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Arthritis care for your pet

By Colleen Williams and medically reviewed by Sarah Wallace DVM
published: July 19, 2010 - updated: January 17, 2023 • 2 min. read
potty training older dogs

You may have noticed your gray-bearded Mastiff taking longer to get up in the morning or your 12-year-old Persian having difficulty walking up the stairs. Just like people, pets can have arthritis too! Arthritis is a condition in which one or more joints become inflamed. This inflammation results in pain, swelling, stiffness and limited movement.

As your pet gets older, look for some of these signs of arthritis:

  • Lethargy
  • Difficulty moving – Stiff movements or slow to get up
  • Limping – If your pet is limping, they are in pain.
  • Changes in normal activity – Slowly climbing stairs or refusing stairs altogether.
  • Less interest in walking or playing
  • Not being able to jump into the car or onto furniture or counters (especially cats)

What do you do if you suspect your furry-loved one has arthritis?

1. Time to go to the vet. Your veterinarian will diagnose the symptoms and type of arthritis using the physical exam, medical history, x-rays and blood work. Once your veterinarian has properly diagnosed the type of arthritis, then s/he will place your pet on a treatment plan to keep your little one comfortable and happy. It’s very important that you do not medicate your pet’s arthritis on your own. Some human anti-inflammatory medications can be toxic to pets.

2. Modify their lifestyle.

  • Keep food and water bowls in a raised platform so it is more comfortable for your pet to eat and drink.  There’s a great selection of different height elevated dog feeders that are even made out of some recycled materials!
  • Find a shallow litter box that has lower sides to make it easier for your senior kitty to get in and out. These are a great solution that I use for my cats and rabbits alike!
  • Place non-slip surfaces such as a rubber mat or non-skid runners that will help with your pets with traction in slippery areas of the house.
  • Keep your pet’s nails trimmed to help them keep traction along with the last bullet point.
  • Buy a soft, cushy bed to cushion your pet’s joints while they sleep. They even sell memory foam, which is great for arthritic pets.
  • Use pet-specific heat pads in their bed to keep their joints warm through the night.
  • If you have a large dog, invest in a car ramp to help them into the car when it’s time to go buy more of their favorite treats.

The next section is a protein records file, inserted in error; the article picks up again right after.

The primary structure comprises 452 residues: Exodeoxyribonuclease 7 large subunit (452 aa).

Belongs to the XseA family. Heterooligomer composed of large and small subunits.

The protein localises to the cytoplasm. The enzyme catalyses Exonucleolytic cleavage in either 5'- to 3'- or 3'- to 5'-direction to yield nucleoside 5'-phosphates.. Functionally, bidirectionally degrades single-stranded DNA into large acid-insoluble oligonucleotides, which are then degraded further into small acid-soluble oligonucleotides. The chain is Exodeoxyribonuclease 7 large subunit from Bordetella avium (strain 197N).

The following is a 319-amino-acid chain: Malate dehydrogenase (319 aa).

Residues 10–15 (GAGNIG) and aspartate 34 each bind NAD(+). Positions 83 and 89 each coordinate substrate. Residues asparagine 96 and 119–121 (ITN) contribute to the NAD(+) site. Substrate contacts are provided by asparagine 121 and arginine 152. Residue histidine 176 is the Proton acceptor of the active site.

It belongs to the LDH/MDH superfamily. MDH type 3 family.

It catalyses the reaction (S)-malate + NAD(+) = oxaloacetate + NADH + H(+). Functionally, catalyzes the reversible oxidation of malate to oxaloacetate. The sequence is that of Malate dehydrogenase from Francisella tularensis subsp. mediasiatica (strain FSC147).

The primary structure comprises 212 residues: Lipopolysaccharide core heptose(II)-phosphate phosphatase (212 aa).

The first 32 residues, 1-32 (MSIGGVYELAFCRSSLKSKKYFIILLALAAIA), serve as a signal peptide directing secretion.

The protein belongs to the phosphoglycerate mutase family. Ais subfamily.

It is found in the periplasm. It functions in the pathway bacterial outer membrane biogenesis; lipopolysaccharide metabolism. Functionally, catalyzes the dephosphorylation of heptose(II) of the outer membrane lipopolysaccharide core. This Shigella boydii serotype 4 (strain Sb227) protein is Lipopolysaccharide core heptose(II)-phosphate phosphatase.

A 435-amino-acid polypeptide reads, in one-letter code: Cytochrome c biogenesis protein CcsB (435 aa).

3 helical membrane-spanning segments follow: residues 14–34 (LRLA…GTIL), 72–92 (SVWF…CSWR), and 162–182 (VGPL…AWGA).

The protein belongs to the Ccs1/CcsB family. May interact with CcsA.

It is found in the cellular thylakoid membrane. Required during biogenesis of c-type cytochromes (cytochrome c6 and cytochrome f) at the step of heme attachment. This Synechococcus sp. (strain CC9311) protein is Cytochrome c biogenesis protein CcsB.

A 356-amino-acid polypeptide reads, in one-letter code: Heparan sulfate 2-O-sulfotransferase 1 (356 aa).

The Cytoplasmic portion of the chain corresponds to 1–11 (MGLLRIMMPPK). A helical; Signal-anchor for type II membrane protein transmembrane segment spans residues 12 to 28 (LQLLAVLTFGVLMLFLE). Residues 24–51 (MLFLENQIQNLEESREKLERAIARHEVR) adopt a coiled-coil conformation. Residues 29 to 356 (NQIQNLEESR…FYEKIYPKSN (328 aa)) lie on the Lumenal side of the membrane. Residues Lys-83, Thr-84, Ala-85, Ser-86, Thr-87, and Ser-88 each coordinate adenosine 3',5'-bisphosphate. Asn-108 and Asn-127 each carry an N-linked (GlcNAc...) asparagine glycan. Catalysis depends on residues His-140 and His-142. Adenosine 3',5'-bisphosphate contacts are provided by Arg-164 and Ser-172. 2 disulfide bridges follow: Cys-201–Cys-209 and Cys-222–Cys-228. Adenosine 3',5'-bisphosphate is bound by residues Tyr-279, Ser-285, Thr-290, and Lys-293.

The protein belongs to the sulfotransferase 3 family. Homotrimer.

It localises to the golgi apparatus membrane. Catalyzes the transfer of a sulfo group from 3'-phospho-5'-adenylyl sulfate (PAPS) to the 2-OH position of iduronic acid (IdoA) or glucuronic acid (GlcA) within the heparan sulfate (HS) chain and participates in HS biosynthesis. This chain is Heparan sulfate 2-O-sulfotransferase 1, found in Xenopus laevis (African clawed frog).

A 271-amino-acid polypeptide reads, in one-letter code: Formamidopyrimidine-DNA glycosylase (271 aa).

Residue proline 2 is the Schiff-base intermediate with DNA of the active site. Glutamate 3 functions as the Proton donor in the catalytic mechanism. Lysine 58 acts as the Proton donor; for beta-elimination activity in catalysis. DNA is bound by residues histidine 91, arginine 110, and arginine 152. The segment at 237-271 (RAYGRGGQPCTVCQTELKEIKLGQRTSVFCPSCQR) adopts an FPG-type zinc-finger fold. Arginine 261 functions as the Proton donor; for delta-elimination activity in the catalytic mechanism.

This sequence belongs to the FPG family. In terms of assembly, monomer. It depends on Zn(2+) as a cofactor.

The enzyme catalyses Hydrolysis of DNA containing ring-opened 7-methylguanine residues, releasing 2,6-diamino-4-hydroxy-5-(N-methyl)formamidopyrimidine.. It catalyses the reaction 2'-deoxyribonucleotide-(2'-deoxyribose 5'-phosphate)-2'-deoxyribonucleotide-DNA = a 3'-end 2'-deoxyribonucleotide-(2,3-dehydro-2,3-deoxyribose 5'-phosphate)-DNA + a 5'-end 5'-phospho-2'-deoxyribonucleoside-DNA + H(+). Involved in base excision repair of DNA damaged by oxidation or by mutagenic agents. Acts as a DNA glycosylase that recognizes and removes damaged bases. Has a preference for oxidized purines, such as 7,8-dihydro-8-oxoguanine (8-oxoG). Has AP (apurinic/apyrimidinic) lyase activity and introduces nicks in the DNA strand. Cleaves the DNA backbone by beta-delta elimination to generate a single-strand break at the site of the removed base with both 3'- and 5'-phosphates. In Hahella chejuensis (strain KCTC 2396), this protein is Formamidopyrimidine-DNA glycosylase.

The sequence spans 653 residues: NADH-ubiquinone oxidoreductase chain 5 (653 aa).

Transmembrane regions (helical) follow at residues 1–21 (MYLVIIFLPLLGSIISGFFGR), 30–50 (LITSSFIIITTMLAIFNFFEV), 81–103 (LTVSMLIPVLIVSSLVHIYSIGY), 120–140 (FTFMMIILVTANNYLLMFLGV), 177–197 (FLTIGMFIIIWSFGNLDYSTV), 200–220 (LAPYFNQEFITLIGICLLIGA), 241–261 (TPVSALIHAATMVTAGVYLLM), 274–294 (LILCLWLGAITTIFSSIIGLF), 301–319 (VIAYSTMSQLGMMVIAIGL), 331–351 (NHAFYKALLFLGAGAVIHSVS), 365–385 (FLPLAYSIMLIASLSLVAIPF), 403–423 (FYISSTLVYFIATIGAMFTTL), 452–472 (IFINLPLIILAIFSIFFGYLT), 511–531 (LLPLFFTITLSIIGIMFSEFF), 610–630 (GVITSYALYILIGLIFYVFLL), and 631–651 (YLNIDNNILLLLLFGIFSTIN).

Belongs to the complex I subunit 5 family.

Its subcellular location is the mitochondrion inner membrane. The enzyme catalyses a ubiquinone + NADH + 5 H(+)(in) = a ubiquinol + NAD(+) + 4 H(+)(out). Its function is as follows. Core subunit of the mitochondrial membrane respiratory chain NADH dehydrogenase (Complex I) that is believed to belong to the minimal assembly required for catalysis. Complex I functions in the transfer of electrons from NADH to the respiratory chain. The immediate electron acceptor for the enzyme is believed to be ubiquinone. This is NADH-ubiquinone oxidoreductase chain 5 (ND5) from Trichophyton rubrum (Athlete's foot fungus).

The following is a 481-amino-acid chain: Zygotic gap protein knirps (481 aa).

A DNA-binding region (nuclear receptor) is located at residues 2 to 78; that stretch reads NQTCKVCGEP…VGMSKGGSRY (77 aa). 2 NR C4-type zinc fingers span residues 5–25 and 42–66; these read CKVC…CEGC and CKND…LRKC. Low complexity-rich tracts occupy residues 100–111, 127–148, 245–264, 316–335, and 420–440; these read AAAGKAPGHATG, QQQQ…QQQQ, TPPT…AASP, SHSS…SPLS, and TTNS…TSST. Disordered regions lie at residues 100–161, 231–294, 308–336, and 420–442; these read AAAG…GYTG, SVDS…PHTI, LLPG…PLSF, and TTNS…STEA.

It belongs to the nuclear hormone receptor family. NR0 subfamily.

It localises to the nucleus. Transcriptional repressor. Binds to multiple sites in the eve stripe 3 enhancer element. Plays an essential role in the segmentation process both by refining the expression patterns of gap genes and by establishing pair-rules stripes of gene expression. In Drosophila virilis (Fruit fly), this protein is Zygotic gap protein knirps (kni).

3. Light activity to keep joints flexible. A little exercise will keep ligaments and tendons flexible and prevent obesity, which makes arthritis even more painful. Obesity increases stress on your pet’s joints and makes arthritis hard to manage. Watch for signs of slowing down or pain! Stop the activity immediately when you see that your pet needs a rest.

Pet arthritis is a manageable condition. Your pet can be comfortable living with arthritis with proper diagnosis, treatment and lifestyle modification. What creative solutions have you tried to keep your arthritic pet comfortable?

colleen williams
By Colleen Williams

Over the past decade, Colleen has written about health, wellness, beauty, and even pets for The New York Times, The Cut, Refinery29, xoVain, Healthy Paws Pet Insurance, and Seattle Met Magazine, as well as many beauty brands. She has a BFA in Art History from the University of New Mexico and an AAS in Fashion Design from Parsons School of Design in New York.

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Sarah Wallace DVM profile photo
By Sarah Wallace DVM

Dr. Sarah Wallace is the vice president of telehealth at Galaxy Vets, based in Fort Collins, Colo. She is actively working to increase access to veterinary care, to develop more effective communication strategies to bridge the gap between veterinarian knowledge and pet parent understanding and build happy and sustainable veterinary teams. Dr. Wallace studied biology at Lafayette College in Pennsylvania and attended veterinary school at Western University of Health Sciences in California. After graduation, Dr. Wallace started working with Just Food for Dogs, an innovative pet food startup out of southern California advocating fresh, whole-food diets for dogs. She also completed a small animal rotating internship at San Francisco Veterinary Specialists - receiving one-on-one training with San Francisco's top veterinarians in internal medicine, neurology, dermatology, oncology and surgery. After working in clinical practice, Dr. Wallace joined the field of telehealth. Dr. Wallace writes and reviews blog content for Healthy Paws Pet Insurance. Dr. Sarah Wallace on LinkedIn Cardinal Veterinary Works Consulting

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